Upscale Photos to 4X with Super Resolution in Adobe Camera Raw
Learn how to instantly double the width and height of your photo without losing sharpness or detail using the AI-powered Super Resolution in Adobe Camera Raw.
Download PDF: Super Resolution in Camera Raw
Want to instantly resize an image to 4x its original size without losing sharpness or detail? Then you want to use Super Resolution in Adobe Camera Raw.
Super Resolution uses AI and machine learning to intelligently double the width and height of your image, resulting in a new file that’s four times larger than the original photo.
And while Photoshop’s upscaling methods can make images too soft, Super Resolution in Camera Raw uses machine learning to fill the added space with new detail so the upscaled version looks as good as, or even better than, the original.
When to use Super Resolution
Super Resolution is a great way to double the width and height of your photo and is perfect for when you need to:
- Upscale an image to print at a larger size
- Enlarge a photo that was heavily cropped
- Or upscale an older photo taken with a lower resolution camera
Probably the most common use for Super Resolution, and what I personally use it for the most, is to upscale a photo that was cropped to a much smaller size. So that’s what I’ll do in this tutorial.
Which file types does Super Resolution support?
Super Resolution works best with raw files because Camera Raw can use the extra information in the raw file to further enhance the detail. But it also works with JPEG and TIFF files and you’ll still get great results.
Any drawbacks or limitations with Super Resolution?
As impressive as Super Resolution is at upscaling images, there are some limitations to be aware of:
- It won’t magically fix an image that’s out of focus. All you’ll get is a larger version of an out-of-focus image.
- Upscaling an image by 4x can dramatically increase its file size, especially when working with raw files. You’ll see what I mean at the end of this tutorial.
- Super Resolution cannot be applied to the same image more than once.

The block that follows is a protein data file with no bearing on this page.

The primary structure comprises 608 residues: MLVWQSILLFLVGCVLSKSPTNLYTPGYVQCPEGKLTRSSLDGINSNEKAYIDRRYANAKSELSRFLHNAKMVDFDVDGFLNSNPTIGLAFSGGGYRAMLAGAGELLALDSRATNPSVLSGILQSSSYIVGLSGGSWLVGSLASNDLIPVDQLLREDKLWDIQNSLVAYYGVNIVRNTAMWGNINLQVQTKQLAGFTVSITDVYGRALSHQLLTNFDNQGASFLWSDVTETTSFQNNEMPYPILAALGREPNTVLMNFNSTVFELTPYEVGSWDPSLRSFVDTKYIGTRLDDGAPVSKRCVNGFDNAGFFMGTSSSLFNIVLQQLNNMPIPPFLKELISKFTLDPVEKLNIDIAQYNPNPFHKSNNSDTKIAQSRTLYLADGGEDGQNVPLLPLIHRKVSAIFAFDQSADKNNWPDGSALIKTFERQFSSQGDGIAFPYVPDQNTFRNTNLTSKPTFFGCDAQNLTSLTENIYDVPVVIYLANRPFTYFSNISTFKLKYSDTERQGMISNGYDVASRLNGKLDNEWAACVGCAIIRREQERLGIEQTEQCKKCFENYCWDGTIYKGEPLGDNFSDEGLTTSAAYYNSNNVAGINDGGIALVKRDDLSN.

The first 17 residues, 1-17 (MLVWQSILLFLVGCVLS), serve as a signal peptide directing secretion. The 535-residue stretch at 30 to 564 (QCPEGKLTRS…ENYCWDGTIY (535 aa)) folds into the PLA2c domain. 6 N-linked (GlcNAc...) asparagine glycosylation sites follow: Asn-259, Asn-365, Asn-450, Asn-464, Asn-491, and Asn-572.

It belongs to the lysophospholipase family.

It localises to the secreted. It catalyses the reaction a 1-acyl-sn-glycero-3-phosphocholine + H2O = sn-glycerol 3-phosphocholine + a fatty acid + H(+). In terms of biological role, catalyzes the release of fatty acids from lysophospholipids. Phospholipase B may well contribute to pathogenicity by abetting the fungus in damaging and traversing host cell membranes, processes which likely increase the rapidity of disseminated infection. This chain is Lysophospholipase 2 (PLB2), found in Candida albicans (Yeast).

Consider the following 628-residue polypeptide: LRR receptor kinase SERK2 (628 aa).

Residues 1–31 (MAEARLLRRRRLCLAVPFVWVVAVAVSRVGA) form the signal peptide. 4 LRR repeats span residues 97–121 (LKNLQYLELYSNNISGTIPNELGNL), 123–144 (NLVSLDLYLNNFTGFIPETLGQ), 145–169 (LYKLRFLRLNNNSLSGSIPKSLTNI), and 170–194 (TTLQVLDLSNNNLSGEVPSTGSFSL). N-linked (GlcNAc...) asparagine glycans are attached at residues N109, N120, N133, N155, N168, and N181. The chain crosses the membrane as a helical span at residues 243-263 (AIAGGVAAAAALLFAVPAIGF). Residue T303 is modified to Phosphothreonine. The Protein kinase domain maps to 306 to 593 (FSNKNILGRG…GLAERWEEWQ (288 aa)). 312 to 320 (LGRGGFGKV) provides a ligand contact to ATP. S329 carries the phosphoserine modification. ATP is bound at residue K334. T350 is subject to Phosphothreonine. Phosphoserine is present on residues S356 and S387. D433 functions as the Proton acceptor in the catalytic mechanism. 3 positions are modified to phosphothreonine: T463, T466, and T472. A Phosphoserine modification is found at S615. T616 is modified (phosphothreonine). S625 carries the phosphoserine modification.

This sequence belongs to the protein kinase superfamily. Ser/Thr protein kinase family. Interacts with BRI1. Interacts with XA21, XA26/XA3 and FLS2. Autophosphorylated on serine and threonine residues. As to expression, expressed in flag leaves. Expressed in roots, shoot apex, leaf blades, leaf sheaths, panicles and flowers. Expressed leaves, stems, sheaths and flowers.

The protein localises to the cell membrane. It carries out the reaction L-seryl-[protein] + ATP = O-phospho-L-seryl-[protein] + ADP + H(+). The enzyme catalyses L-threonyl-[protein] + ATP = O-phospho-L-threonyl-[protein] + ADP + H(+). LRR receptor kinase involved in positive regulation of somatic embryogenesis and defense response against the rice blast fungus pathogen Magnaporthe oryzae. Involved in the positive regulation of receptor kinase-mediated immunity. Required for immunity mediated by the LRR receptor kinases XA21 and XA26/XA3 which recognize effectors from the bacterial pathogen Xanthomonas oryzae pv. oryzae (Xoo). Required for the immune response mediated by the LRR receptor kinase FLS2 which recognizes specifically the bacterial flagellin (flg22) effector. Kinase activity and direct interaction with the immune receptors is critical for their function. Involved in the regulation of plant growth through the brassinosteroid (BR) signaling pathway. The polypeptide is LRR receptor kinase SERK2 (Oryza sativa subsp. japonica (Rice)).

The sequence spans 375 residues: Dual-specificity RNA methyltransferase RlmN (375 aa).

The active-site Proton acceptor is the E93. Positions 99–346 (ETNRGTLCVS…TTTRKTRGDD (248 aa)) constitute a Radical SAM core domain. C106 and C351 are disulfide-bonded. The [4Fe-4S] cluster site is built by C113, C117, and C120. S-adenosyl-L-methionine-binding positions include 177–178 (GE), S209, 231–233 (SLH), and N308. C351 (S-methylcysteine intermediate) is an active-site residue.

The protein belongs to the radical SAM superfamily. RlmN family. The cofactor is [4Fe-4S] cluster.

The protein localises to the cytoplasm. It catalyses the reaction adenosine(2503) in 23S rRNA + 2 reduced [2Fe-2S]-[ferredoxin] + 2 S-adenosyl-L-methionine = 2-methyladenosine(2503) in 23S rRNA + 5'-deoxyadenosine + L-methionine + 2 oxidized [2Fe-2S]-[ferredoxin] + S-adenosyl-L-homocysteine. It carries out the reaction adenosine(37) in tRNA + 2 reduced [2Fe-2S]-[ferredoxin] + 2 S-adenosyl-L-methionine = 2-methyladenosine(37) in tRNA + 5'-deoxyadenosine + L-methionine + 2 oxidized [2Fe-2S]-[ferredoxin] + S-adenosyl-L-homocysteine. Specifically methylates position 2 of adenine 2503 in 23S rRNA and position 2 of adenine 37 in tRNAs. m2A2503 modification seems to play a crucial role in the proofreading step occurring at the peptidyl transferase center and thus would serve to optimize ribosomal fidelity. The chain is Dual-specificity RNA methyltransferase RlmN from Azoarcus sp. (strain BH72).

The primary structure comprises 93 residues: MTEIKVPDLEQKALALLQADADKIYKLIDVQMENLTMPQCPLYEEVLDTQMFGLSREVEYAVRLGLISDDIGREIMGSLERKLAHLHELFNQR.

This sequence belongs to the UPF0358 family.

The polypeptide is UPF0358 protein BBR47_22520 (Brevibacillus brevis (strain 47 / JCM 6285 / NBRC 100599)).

- Finally, the width or height of an image in Camera Raw cannot exceed 65,000 pixels or 500 megapixels (MP). But most photos fall well below this limit even at 4x their original size, so it’s usually not something to worry about.
Let's get started!
Opening the image in Camera Raw
The best way to open images into Camera Raw is from Adobe Bridge because Bridge makes it easy to open not just raw files into Camera Raw but also JPEG and TIFF files. Bridge is included with Photoshop and can be installed using the Creative Cloud Desktop app.
In Bridge, navigate to the folder that holds your image. Again it can be a raw, JPEG or TIFF file. I’m using a DNG (which is a raw file). Click on the image thumbnail to select it.
Then click the Open in Camera Raw icon in the Options Bar.
The image opens in Camera Raw. This is an older photo I shot years ago in my backyard with a Canon 6D, and I’ve gone ahead and made some edits.
So let’s see how easy it is to upscale the image with Super Resolution.
Opening the Camera Raw filmstrip
Even with only one image open, you’ll want to show Camera Raw’s filmstrip. That’s because Super Resolution creates a new DNG file, and having the filmstrip open will make it easy to switch between the original and upscaled versions of the image to compare the results.
To show the filmstrip, click the Show Filmstrip icon below the lower left of the image.
The filmstrip opens along the left of Camera Raw’s interface, or it may appear along the bottom depending on your settings.
Viewing the current image size
Camera Raw displays the current width and height of the image along the bottom.
Here we see that my image is very small at just 2260 pixels wide and 1507 pixels high, or 3.4 megapixels (MP).
Related: Learn more about image size and resolution
Yet I shot this image with a Canon 6D which is a 20 megapixel camera. So why is my photo only 3.4 megapixels?
The reason is that the image is cropped. If I reset the crop for a moment, we see the entire photo in all its crooked glory.
And at the bottom, Camera Raw shows that sure enough, this is a 20 megapixel image (5472 px wide by 3648 px high).
I’ll press Ctrl+Z on a Windows PC or Command+Z on a Mac to restore the crop.
Where to find Super Resolution in Camera Raw
There are a couple of ways to access Super Resolution. One is to right-click anywhere on the image and choose Enhance from the menu.
Or you can click the More icon (the three dots) at the bottom of the toolbar along the right.
Then choose Enhance.
The Enhance dialog box
Either way opens the Enhance dialog box, with Super Resolution selected.
As it says at the top, Enhance uses AI to improve image quality, and the result will be saved as a new DNG file.
Super Resolution and Denoise are not compatible
In the April 2023 Camera Raw update, Adobe added another new AI feature called Denoise which is also found in the Enhance dialog box. Denoise uses AI to remove noise in photos captured at high ISO settings. It does a remarkable job, and I cover Denoise in a separate tutorial.